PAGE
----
DAMASCUS, Syria — Several radical Palestinian factions said it was business as usual for their offices on Sunday, a day after U.S. Secretary of State Colin L. Powell said Syria had begun to clamp down on them.
"This is just talk, it's a storm in a cup because we are merely media offices," Abu Jihad Talaat of Islamic Jihad told Reuters.
"The position of [Syrian President] Dr. Bashar Assad is very clear toward the Palestinian people's rights."
Islamic Jihad has claimed many suicide attacks during the 31-month-old Palestinian uprising in the West Bank and Gaza Strip, saying it is legitimate to resist Israeli occupation. It says its office in Damascus, the Syrian capital, plays no part in such attacks.
After talks with Assad on Saturday, Powell said Syria had taken some measures to rein in militant Palestinian groups, carrying out some "closures," but he gave no details.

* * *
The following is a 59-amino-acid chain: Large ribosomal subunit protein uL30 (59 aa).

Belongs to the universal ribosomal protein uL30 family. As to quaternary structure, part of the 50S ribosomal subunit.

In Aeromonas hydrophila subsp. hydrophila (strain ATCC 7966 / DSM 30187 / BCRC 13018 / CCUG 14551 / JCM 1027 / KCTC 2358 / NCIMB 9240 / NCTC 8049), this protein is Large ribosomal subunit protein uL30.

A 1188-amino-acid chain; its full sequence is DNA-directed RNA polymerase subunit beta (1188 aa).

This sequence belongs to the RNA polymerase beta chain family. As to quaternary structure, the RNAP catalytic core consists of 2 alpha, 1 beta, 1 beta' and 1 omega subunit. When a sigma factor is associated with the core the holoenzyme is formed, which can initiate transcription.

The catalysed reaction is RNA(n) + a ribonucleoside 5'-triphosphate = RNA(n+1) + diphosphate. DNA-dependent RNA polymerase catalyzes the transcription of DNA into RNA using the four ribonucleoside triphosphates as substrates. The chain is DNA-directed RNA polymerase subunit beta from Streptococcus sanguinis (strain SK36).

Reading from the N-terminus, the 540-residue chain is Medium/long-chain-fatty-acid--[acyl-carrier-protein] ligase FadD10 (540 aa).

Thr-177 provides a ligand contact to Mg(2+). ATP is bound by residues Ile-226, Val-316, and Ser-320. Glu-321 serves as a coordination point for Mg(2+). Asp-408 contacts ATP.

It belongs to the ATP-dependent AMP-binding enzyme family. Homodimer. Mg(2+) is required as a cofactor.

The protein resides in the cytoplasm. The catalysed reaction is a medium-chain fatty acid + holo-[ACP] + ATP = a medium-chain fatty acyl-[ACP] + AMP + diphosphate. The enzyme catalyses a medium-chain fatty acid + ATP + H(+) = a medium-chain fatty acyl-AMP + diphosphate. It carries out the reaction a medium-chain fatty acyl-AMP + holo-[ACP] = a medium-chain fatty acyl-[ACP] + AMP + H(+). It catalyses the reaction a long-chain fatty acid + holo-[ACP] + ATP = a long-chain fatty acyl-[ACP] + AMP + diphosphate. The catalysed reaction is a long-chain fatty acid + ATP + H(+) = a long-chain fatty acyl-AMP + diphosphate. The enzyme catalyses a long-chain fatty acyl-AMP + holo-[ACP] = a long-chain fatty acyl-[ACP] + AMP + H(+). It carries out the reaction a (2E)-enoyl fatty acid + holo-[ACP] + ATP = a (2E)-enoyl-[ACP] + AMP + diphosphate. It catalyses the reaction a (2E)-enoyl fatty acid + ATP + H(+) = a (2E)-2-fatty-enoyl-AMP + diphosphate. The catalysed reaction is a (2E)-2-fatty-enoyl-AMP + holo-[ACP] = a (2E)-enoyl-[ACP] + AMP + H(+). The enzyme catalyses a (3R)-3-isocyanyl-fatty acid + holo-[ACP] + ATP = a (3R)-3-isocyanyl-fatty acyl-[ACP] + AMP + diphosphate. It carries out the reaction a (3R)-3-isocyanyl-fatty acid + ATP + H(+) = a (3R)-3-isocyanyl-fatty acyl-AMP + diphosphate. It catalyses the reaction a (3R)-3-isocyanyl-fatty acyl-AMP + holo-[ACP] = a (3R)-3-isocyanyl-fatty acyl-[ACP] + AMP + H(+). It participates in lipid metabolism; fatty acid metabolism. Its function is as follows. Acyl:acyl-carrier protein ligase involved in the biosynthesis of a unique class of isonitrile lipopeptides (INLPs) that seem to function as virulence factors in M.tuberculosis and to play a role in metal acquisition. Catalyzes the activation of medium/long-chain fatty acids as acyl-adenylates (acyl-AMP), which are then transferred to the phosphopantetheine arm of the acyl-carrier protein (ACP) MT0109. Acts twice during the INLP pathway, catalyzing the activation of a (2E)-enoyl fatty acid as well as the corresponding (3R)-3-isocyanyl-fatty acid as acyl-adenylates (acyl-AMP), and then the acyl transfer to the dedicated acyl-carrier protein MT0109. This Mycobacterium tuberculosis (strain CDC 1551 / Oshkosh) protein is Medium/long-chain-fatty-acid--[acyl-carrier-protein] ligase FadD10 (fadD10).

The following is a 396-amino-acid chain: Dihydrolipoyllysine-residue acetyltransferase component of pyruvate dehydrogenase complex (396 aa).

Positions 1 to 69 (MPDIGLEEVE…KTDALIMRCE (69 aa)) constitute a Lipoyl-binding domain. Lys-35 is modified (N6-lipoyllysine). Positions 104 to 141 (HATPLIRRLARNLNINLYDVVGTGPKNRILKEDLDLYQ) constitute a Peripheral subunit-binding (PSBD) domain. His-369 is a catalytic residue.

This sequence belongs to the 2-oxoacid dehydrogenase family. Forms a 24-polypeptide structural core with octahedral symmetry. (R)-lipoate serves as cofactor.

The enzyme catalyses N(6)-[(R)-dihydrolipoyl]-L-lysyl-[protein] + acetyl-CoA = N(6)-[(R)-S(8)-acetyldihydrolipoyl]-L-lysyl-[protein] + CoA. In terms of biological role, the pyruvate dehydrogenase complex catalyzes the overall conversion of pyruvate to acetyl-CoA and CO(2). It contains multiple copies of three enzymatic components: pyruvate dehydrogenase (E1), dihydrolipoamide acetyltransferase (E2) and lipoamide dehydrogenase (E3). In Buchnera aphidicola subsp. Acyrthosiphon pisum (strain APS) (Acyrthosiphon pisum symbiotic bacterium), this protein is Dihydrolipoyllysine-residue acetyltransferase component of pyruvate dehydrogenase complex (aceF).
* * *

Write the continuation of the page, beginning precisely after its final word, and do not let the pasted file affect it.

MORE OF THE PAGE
In addition to Islamic Jihad, the other groups are Hamas and the Popular Front for the Liberation of Palestine-General Command.
Meanwhile, Powell defended his trip to Syria against criticism from former House Speaker Newt Gingrich, saying it was a necessary trip ordered by President Bush.
In an April 22 speech at the conservative American Enterprise Institute, Gingrich lambasted the State Department, saying its Middle East policy "will clearly throw away all the fruits of hard-won victory" from the Iraq war.
Referring to the meetings with Assad, the Georgia Republican said that to meet "with a terrorist-supporting, secret police-wielding dictator is ludicrous."
"Mr. Gingrich was taking a broad swipe and a shot at the policies of the president of the United States," Powell said.